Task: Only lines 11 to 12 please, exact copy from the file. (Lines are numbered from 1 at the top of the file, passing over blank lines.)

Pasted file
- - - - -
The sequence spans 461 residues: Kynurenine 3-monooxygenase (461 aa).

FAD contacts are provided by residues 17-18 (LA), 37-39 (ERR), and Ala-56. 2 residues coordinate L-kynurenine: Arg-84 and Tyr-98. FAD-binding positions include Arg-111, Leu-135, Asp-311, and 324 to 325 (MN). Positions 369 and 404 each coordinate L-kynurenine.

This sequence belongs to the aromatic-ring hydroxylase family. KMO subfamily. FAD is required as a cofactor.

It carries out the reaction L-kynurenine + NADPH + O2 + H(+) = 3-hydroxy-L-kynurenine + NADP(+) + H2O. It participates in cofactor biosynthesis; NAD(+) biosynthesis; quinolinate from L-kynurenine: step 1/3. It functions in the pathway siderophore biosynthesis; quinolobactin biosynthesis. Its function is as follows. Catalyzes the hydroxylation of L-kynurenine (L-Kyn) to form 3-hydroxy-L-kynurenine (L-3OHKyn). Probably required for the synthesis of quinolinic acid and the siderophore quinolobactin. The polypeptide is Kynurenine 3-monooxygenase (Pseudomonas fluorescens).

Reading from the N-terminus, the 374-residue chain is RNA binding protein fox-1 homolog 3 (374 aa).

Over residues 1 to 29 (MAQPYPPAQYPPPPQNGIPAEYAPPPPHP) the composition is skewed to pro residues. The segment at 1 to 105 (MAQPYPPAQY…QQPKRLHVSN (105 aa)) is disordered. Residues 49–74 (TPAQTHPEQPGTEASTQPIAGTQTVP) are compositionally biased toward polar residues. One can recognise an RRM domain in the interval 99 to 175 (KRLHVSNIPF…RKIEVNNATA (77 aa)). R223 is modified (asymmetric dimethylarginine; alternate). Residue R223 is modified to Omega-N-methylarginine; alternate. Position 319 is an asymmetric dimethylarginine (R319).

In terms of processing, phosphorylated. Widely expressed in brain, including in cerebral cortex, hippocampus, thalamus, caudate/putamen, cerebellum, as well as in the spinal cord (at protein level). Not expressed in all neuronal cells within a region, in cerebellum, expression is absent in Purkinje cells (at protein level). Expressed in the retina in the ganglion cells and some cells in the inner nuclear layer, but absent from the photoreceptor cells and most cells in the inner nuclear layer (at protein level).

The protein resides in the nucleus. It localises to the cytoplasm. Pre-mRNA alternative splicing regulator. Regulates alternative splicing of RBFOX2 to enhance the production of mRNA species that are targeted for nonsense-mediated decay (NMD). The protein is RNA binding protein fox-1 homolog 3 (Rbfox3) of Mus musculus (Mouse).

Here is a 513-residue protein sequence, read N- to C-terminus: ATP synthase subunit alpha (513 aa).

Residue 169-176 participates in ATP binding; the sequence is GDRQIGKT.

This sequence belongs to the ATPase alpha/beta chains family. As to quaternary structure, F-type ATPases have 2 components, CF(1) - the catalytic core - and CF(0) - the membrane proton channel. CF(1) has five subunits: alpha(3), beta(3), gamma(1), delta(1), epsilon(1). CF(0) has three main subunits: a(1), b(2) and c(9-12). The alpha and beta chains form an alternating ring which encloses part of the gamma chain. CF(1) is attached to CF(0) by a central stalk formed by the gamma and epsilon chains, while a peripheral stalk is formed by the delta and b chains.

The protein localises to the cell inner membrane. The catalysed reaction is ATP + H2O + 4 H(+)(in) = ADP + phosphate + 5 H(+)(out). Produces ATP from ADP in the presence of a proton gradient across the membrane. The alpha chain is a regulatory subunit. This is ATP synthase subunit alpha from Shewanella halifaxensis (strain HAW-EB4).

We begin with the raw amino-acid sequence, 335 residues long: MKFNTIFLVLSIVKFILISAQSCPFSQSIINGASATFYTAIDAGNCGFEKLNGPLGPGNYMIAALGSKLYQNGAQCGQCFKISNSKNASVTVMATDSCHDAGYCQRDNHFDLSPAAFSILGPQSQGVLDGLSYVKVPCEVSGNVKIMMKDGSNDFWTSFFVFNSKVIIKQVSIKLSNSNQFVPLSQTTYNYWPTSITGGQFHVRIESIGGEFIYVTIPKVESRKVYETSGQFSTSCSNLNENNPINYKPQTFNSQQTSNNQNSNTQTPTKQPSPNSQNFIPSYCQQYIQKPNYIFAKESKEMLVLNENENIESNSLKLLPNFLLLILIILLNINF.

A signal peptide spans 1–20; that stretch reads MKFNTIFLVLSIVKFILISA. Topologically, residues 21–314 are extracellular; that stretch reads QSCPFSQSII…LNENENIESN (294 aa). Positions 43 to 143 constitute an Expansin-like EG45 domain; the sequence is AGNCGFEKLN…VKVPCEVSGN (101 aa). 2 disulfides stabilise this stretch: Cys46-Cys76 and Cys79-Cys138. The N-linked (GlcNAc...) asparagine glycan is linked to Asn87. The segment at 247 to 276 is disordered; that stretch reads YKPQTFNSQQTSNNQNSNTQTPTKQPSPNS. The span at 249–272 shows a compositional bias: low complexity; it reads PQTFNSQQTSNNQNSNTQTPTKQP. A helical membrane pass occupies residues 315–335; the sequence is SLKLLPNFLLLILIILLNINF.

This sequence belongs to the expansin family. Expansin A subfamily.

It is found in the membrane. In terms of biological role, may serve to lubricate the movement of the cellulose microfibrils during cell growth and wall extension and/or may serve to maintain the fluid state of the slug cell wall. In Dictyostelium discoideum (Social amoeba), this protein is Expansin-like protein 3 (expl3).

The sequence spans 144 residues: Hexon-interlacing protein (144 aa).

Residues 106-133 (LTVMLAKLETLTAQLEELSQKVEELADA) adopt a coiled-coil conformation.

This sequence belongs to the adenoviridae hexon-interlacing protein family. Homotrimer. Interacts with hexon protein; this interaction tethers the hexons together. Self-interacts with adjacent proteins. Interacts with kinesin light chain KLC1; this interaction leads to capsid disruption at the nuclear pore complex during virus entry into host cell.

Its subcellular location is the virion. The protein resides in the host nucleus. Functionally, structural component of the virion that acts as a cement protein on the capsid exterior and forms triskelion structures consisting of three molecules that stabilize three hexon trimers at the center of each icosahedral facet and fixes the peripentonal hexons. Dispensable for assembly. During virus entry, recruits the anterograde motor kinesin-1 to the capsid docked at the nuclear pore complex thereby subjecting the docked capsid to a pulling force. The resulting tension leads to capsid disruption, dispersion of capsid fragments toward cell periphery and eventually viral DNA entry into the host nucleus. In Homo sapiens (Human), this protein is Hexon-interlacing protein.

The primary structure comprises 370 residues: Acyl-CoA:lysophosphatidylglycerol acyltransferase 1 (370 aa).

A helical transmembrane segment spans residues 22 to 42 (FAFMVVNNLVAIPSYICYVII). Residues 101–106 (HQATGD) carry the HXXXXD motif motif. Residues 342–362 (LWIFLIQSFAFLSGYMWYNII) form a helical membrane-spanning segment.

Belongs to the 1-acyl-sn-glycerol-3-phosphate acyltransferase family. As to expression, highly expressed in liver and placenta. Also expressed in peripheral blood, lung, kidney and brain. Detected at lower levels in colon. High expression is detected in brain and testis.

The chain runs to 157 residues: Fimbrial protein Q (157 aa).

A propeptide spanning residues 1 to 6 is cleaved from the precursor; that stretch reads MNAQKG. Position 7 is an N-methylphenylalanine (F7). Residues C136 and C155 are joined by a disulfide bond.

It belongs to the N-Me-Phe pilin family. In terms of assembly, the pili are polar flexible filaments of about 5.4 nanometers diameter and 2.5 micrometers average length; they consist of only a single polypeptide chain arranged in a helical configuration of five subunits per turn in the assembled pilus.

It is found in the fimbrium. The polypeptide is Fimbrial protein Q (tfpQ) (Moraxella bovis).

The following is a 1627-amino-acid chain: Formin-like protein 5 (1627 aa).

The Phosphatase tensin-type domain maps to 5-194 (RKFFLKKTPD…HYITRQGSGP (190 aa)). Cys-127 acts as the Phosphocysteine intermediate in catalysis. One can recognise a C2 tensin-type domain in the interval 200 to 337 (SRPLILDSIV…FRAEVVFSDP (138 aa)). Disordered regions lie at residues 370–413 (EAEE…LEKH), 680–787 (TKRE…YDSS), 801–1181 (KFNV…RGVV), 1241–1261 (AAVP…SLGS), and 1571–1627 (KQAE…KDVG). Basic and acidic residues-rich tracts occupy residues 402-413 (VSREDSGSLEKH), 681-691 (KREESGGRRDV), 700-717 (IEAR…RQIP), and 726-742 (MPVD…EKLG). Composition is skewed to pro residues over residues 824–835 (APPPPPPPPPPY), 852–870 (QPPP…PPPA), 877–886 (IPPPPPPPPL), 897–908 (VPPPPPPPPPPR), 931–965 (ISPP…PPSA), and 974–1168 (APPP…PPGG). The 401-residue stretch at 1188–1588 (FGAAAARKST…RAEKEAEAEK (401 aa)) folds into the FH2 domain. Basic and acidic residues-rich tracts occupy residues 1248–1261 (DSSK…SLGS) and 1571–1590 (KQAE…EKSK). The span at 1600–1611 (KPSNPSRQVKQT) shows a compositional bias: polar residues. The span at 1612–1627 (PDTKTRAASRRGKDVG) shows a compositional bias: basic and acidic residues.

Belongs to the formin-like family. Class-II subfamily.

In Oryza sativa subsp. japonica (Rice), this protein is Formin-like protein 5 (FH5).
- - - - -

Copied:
This sequence belongs to the ATPase alpha/beta chains family. As to quaternary structure, F-type ATPases have 2 components, CF(1) - the catalytic core - and CF(0) - the membrane proton channel. CF(1) has five subunits: alpha(3), beta(3), gamma(1), delta(1), epsilon(1). CF(0) has three main subunits: a(1), b(2) and c(9-12). The alpha and beta chains form an alternating ring which encloses part of the gamma chain. CF(1) is attached to CF(0) by a central stalk formed by the gamma and epsilon chains, while a peripheral stalk is formed by the delta and b chains.

The protein localises to the cell inner membrane. The catalysed reaction is ATP + H2O + 4 H(+)(in) = ADP + phosphate + 5 H(+)(out). Produces ATP from ADP in the presence of a proton gradient across the membrane. The alpha chain is a regulatory subunit. This is ATP synthase subunit alpha from Shewanella halifaxensis (strain HAW-EB4).